In the latest in our health series, Professional Builder’s GP talks about blood pressure.
This month, we will cover hypertension (high blood pressure), why it is important to know about, and how it can be lowered to reduce the associated risks.
Often patients are unaware they have high blood pressure. This is because it can have no symptoms, and you might feel completely well. Sometimes, if the blood pressure is very high, people might experience dizziness or headaches but generally it is picked up during a routine check.
So what exactly is your blood pressure?
Your blood pressure is two measurements: the pressure that the heart needs to pump blood around the body (the top number; also called systolic pressure) and the resistance to blood flow in the blood vessels (the bottom number; also called diastolic pressure). The pressures are measured in a unit called millimetres of mercury (mmHg). We normally like to see BP readings of approximately 120/80 mmHg; if this goes up to beyond 140/90 mmHg it counts as a high reading. Blood pressure readings will go up and down in everybody, when we are asleep at night our blood pressure tends to be at its lowest. Being unwell, in pain or under stress will raise blood pressure too. Some people find going to see the doctor to be stressful and therefore have higher blood pressure readings if they are checked by a doctor rather than a nurse or healthcare assistant. This phenomenon is called “white coat hypertension”. For all of these reasons, sometimes your doctor may ask you to get your own monitor and take readings every day for a week or two. This gives a much better idea of the average blood pressure a person has.
Understanding high blood pressure is important because it can cause damage within the body. When the blood pressure is high, the heart has to work harder to keep pumping the blood around and the force of the blood being pumped harder can damage the blood vessels. Some blood vessels in the body are more likely than others to be damaged, including those that supply the heart, the brain and the kidneys. Having high blood pressure is a risk factor for having angina, a heart attack, a stroke or circulatory problems.
Some factors may make you more likely to have high blood pressure. These include:
- Age (over 65 years)
- Family history of high blood pressure
- Certain ethnicities (especially Afro-Caribbean people and people from the Indian sub-continent)
- Having a poor lifestyle (drinking alcohol, eating too much salt, being inactive, being overweight and feeling stressed).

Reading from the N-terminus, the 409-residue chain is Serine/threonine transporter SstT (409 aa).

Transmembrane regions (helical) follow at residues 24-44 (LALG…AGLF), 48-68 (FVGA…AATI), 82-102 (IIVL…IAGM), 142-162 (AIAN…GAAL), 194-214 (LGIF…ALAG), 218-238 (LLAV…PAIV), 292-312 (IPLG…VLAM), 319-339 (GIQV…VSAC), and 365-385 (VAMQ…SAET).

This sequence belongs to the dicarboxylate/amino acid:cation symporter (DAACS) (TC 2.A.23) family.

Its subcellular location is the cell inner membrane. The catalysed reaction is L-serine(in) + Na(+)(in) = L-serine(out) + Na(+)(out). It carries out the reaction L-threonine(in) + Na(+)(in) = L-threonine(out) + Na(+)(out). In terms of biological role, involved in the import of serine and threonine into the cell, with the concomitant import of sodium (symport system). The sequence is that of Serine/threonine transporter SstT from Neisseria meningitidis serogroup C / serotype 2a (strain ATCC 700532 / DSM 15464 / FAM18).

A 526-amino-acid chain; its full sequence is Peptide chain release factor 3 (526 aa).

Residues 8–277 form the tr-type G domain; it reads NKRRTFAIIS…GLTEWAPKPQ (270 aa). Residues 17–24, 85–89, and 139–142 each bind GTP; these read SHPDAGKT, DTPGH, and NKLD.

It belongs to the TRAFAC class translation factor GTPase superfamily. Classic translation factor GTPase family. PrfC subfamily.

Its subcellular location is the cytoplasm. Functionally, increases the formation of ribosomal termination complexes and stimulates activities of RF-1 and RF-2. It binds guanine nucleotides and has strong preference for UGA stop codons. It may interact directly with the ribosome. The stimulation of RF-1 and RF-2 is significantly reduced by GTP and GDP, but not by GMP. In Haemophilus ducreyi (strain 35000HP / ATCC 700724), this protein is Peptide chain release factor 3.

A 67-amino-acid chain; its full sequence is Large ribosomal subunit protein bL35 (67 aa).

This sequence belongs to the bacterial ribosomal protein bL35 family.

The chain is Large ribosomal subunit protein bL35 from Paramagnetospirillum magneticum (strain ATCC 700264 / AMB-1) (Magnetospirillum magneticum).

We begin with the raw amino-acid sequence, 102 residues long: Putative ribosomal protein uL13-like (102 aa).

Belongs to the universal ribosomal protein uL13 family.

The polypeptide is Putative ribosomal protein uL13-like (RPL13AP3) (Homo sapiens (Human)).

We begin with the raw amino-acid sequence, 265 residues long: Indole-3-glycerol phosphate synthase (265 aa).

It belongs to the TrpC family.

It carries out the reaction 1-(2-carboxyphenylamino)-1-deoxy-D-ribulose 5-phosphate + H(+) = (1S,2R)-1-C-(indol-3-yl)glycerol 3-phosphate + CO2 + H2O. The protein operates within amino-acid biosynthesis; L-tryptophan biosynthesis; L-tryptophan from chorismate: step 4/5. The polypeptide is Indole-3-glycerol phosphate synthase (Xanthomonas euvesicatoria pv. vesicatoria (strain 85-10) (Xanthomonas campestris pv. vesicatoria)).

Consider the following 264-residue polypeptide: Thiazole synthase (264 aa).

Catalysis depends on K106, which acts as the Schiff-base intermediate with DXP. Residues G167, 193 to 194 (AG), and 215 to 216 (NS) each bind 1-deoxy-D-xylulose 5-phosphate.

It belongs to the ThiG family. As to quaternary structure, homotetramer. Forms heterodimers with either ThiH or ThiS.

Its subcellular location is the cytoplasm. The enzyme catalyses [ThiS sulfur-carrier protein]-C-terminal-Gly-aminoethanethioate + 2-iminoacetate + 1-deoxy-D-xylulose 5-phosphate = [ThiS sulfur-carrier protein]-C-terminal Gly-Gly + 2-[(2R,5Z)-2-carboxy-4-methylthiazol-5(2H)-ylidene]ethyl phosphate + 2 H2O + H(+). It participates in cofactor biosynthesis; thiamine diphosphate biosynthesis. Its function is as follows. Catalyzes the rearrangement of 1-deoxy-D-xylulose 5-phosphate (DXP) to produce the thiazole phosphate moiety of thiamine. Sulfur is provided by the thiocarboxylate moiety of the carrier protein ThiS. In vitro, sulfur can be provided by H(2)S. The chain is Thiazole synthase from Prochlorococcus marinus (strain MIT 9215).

People under the age of 40 who have high blood pressure may have underlying medical conditions and need further tests. In most people, the only tests that may need to be done are a heart tracing test (electrocardiogram or ECG), blood tests to check for diabetes, kidney function and cholesterol levels, and a urine test to check for protein. These tests help to determine if the heart or the kidneys have been damaged by the raised blood pressure.
Treatment for high blood pressure may depend on how high it is and your personal risks of developing complications. If your blood pressure is borderline and risks are low, your GP may advise you to go and look at your lifestyle to see what you can change yourself. Often losing weight, exercising more, eating a low salt diet and drinking less alcohol may be all that is needed to help reduce the blood pressure. If it is very high, or if you have already had a stroke or heart problem where high blood pressure could have contributed, the aim is to bring the blood pressure down back into the normal range to stop any further damage. Medication can help to do this. There are lots of different types of blood pressure lowering drugs; sometimes using two different ones together works best.
If you have a high blood pressure reading it is always important to go back and have another check, usually within a month. This can be done at GP surgeries, pharmacies, work related health checks or even at home with your own monitor. This helps to determine if treatment is working or if further steps need to be taken to control the blood pressure. Often people will become stable on medication and only need yearly blood pressure check-ups.
Having your blood pressure checked and treated might prevent a serious event like a stroke or heart attack – get it checked out!